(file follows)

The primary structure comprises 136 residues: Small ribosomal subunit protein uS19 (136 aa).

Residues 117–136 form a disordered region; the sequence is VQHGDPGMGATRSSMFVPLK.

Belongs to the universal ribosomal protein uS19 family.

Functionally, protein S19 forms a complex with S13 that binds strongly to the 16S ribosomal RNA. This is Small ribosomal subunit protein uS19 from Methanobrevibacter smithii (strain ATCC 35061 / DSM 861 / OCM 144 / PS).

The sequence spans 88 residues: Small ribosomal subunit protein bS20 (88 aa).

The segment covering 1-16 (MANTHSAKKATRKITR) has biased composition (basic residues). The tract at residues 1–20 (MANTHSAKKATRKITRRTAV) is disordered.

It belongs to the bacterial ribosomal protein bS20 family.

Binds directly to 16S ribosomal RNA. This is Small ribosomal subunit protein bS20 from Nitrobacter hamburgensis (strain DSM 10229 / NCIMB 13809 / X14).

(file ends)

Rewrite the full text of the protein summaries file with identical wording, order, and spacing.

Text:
The primary structure comprises 136 residues: Small ribosomal subunit protein uS19 (136 aa).

Residues 117–136 form a disordered region; the sequence is VQHGDPGMGATRSSMFVPLK.

Belongs to the universal ribosomal protein uS19 family.

Functionally, protein S19 forms a complex with S13 that binds strongly to the 16S ribosomal RNA. This is Small ribosomal subunit protein uS19 from Methanobrevibacter smithii (strain ATCC 35061 / DSM 861 / OCM 144 / PS).

The sequence spans 88 residues: Small ribosomal subunit protein bS20 (88 aa).

The segment covering 1-16 (MANTHSAKKATRKITR) has biased composition (basic residues). The tract at residues 1–20 (MANTHSAKKATRKITRRTAV) is disordered.

It belongs to the bacterial ribosomal protein bS20 family.

Binds directly to 16S ribosomal RNA. This is Small ribosomal subunit protein bS20 from Nitrobacter hamburgensis (strain DSM 10229 / NCIMB 13809 / X14).